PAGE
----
Oversupply and Asian economic turmoil are going to take their toll in the semiconductor market according to a new report from Dataquest.
Dataquest has revised its forecasts for 1998 downwards to seven per cent growth from 17 per cent. In dollar terms this translates to total market volume of around US$160 billion as opposed to an earlier prediction of $175 billion.
Analysts in Bangkok say that the economic crisis in Korea, home to some of the world's largest semiconductor manufacturers, will send shock waves through the global market. "Since the devaluation of the Won, the Koreans no longer have enough money to pay for new wafer plants," said a market analyst in Bangkok, adding that both Samsung and Lucky Goldstar have reportedly put wafer plant plans on hold.
Over the past decade there has been massive expansion in semiconductor production in Asia. Growth in Thailand, for example, has been around 500 per cent. Oversupply has been key to pushing down semiconductor prices on the global market. "Going into 1998, Dataquest sees a continuing overcapacity, forcing manufacturers to continue their efforts to keep prices low," said Jim Handy, director and principal analyst for Dataquest's Memories Worldwide programme.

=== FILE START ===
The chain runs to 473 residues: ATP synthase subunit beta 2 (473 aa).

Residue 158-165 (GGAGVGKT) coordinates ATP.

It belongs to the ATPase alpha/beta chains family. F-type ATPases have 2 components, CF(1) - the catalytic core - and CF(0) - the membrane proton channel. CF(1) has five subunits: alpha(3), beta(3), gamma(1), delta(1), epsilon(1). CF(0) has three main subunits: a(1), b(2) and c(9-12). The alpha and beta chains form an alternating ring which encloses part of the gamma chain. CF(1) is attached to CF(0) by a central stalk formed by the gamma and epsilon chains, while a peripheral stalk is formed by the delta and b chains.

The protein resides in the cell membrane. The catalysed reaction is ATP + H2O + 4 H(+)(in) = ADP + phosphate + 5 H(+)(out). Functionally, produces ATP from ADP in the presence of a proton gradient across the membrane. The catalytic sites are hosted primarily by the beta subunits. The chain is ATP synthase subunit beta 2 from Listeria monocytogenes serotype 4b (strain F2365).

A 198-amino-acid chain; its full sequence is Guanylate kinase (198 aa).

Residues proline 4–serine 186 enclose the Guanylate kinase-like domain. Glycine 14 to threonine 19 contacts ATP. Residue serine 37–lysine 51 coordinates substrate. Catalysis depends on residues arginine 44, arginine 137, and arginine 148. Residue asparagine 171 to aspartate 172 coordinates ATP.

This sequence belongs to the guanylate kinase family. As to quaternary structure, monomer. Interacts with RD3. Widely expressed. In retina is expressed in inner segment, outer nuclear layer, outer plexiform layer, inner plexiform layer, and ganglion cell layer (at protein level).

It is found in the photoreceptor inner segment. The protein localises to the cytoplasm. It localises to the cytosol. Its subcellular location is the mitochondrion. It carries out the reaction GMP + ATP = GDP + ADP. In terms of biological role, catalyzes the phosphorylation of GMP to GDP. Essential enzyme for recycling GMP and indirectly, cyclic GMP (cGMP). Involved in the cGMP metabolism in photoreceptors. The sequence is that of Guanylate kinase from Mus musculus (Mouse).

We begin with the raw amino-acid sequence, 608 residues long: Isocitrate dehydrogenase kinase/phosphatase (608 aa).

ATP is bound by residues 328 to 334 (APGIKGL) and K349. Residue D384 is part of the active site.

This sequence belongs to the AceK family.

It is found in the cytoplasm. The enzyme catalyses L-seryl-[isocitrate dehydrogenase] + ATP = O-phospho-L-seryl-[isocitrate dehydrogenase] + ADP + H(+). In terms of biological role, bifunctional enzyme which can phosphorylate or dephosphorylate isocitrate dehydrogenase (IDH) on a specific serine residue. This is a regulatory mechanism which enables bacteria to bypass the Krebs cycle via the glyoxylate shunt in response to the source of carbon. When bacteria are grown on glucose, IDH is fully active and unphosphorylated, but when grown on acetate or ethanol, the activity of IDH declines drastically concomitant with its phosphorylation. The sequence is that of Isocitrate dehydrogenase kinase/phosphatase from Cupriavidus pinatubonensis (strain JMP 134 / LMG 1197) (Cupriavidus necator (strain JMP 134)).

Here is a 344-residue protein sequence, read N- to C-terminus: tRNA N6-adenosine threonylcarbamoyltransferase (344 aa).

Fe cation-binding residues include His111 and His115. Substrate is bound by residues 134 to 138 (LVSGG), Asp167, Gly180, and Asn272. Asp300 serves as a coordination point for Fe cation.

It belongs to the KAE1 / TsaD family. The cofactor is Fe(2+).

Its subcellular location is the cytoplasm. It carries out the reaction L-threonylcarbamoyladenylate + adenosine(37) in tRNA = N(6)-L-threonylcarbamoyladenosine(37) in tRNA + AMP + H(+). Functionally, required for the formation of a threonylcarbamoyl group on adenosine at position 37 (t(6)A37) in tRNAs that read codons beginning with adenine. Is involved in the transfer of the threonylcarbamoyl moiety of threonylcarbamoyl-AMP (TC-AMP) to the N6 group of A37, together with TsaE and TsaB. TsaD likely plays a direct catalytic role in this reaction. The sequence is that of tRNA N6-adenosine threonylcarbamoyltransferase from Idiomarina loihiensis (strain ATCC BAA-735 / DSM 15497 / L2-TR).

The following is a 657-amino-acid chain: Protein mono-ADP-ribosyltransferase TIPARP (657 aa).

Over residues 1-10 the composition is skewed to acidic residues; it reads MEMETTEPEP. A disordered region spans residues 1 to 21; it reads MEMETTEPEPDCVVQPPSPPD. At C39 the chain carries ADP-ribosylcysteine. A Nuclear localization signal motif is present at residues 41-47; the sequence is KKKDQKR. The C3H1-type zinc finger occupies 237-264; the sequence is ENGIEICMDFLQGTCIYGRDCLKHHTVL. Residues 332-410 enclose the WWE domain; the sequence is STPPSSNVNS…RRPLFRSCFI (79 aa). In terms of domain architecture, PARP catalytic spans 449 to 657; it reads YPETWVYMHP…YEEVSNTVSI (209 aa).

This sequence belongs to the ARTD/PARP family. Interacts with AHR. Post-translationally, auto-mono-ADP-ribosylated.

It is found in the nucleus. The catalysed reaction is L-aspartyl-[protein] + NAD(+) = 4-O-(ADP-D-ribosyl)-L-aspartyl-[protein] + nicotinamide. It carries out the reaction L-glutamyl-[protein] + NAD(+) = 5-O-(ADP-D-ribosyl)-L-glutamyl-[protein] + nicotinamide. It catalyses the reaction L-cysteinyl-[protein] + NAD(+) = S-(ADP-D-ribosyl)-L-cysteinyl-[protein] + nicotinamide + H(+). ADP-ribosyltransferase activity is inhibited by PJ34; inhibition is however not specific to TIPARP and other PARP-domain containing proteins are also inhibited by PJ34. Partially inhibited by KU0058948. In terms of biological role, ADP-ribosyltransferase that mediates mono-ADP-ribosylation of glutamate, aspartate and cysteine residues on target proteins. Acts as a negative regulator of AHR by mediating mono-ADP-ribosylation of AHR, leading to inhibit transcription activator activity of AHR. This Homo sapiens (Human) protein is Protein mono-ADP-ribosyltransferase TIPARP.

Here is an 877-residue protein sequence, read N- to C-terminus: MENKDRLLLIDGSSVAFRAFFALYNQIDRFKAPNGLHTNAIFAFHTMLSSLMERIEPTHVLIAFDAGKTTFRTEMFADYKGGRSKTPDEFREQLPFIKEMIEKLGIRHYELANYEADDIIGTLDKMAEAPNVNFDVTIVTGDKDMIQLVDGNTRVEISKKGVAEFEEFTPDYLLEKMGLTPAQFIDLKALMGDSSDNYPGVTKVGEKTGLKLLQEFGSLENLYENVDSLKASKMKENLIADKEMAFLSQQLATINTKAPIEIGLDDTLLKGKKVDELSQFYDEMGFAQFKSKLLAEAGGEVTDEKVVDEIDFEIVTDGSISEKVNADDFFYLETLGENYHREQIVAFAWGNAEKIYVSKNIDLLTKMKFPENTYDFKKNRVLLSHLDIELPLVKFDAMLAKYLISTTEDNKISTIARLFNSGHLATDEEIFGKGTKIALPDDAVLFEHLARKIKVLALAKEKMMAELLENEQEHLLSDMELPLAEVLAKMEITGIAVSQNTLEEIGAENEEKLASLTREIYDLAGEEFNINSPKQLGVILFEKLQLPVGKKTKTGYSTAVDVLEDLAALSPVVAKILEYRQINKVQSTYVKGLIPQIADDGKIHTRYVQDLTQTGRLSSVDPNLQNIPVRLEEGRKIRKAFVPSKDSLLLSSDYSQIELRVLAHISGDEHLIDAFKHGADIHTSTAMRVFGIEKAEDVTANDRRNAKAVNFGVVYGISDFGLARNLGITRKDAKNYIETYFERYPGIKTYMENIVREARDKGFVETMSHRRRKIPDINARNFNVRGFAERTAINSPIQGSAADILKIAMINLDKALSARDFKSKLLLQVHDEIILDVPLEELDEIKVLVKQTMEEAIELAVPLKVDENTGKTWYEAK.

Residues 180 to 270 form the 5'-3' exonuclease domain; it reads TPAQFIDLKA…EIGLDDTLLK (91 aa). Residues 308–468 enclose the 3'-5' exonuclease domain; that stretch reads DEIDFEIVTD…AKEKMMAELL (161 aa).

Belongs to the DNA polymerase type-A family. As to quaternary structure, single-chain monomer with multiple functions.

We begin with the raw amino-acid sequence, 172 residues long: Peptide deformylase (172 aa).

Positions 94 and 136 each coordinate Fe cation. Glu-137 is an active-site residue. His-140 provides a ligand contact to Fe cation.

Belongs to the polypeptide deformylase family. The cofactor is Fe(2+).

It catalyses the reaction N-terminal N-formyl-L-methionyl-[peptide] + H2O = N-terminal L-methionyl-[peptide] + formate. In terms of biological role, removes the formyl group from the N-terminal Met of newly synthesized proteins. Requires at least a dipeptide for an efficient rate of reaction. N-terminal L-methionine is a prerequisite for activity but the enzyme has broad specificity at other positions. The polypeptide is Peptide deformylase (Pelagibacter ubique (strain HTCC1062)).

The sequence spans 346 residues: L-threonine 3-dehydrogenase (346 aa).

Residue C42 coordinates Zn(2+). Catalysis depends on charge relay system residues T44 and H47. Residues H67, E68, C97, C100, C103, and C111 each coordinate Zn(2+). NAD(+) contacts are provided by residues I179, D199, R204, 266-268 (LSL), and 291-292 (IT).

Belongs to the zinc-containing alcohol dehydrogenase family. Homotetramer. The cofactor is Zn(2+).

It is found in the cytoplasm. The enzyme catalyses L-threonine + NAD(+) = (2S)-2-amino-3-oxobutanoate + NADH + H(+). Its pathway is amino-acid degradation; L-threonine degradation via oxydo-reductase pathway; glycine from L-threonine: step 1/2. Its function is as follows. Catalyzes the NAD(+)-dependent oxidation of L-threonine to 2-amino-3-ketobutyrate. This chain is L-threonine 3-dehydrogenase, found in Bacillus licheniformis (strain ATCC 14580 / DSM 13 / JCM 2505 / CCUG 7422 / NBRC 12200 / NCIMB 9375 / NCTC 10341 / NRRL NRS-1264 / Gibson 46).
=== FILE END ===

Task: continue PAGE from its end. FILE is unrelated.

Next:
The crisis in Asia, which has seen local currencies tumble dramatically against the American dollar, is also likely to impact sales in semiconductor market. Dataquest reports that its sales volume forecasts could be revised downwards by another $3-5 billion because of the potential lower costs of Dram memory chip manufacturing in South Korea. "Lower cost of manufacturing would result in lower market prices for Dram," said Dataquest.
One likely effect of the crisis is that major semiconductor manufacturers in Korea will be forced to consolidate with competitors or risk being pushed out of the marketplace. "The Korean government has already told some companies to get out of the industry," said an analyst in Bangkok. Other major manufacturers, such as Texas Instruments, have also been pruning their semiconductor operations.
"The problem in the Dram sector is that market is moving too fast. In 1996 a 64Mytes Dram cost $250 now the same product costs just $28. Those that can get their product to the market first make money," he added.
For those with an eye on the horizon, Cmos non-memory semiconductors, mainly used in telecomms products offer the brightest hopes. Strong demand for telecomms products has pushed companies like Motorola, Texas Instruments and Lucent Technologies to ramp up their Cmos semiconductor production.
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